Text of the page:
Growth Spurts and Growing Pains
Growth spurts and growing pains are two common conditions faced by babies and young children. Most of the parents are clueless about how to deal with their children who’re facing these unusual and difficult times. Hence, let’s have a detailed look at each of these conditions.
Growth spurt is a phase when breastfed babies require more nursing than usual and they often get irritable and fussy. Most of the babies go through many growth spurts during the first twelve months. The babies also gain weight, length and head circumference more rapidly than usual. The baby can also reach a developmental milestone, or learn a new skill they’d been working on for some time during their growth spurt.
Some of the babies don’t show any obvious sign of a growth spurt. You’ll recognize a growth spurt when the baby gains considerable weight in a short time.
Babies can also react differently to growth spurts, such as; some babies require more sleep while some require less sleep than usual in a growth spurt. There’s also research evidence that babies passing through growth spurt become fussy, frustrated, and unsettled due to which their night-time sleep and naptimes become disrupted.
Onset and Duration of Growth Spurts
There’s no fixed time of a growth spurt. In newborn babies, they last for almost one to two days, whereas, in older babies, they may last up to a week.
Doctors suggest that there’s a high possibility of growth spurts to occur at certain times of your baby’s first year. These times are:
- At 2 weeks
- At 3 weeks
- At 6 weeks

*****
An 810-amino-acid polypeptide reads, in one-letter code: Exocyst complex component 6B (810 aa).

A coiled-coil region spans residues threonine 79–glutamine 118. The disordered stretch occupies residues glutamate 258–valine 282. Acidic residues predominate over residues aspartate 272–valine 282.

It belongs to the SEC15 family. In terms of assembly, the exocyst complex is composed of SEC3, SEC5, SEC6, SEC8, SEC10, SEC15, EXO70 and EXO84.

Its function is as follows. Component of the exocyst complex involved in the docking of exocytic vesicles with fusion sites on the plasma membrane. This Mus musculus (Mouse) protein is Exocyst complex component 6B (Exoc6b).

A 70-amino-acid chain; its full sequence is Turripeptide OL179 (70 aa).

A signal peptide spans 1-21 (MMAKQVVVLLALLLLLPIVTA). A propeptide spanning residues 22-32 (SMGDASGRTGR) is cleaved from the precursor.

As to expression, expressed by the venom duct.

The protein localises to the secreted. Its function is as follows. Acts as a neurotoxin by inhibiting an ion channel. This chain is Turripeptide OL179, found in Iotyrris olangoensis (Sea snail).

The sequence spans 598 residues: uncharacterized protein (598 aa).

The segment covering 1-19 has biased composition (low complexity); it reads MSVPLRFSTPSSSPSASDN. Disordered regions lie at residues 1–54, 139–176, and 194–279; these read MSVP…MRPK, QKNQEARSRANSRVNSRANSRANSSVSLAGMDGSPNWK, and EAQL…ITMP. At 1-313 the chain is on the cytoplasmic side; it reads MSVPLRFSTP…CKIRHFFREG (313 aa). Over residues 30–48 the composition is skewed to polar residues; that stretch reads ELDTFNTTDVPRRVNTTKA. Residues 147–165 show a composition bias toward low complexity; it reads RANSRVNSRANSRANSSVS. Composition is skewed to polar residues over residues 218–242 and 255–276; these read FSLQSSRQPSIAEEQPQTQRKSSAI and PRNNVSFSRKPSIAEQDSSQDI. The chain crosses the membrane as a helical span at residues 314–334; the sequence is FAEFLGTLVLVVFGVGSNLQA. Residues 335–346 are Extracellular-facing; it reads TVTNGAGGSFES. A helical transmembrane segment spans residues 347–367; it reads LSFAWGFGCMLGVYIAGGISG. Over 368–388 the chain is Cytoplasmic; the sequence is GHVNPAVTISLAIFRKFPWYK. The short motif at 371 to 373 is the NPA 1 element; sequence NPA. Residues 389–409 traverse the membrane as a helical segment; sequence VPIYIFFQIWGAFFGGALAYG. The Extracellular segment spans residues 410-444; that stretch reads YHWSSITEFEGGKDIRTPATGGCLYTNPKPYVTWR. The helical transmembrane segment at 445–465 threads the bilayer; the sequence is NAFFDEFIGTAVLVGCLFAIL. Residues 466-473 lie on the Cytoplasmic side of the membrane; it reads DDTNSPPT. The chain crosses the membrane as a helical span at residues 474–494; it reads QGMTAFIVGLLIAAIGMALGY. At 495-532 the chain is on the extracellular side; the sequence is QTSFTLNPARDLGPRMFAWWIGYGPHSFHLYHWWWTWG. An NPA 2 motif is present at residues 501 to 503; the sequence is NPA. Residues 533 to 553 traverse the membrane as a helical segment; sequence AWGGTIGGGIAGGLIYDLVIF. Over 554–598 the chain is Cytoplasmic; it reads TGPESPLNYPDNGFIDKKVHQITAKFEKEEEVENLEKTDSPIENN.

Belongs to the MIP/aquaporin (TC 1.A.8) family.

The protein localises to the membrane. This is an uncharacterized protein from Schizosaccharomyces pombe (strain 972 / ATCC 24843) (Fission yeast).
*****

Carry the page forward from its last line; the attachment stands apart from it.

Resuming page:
- At 3 months
- At 6 months
However, each baby has a different growth pattern so there’s no need to worry if your baby doesn’t have a growth spurt during these times.
Signs of a Growth Spurt
Your baby might get sleepier than usual during a growth spurt. They may wakeup less at night, or take more naps which indicate that they’re channeling their energies into growing. One research study suggested that babies tend to sleep almost four and a half hours more than normal during a growth spurt. This happens because the Human Growth Hormone (HGH) is produced by the brain during sleep and since this hormone is the key factor in the baby’s growth, more sleep helps in its production.
But some babies may wakeup very frequently at night and take shorter naps during a growth spurt. So if you’re feeling confused and overwhelmed during your baby’s growth spurt, remember that it’s temporary and it’ll last just for a few days.
The babies usually become restless during a growth spurt. They want to be held all the time and get weepy and unsettled at times when they used to be calm and quiet in the past. This may happen because the babies feel worn-out and tired as they devote too much of their energy in extra feeding and growing.
Experts also suggest that such behavioral changes indicate the occurrence of a developmental leap. So if your baby is getting cranky and fussy, it might indicate learning of a new skill such as crawling or walking!
Role of a Parent during a Growth Spurt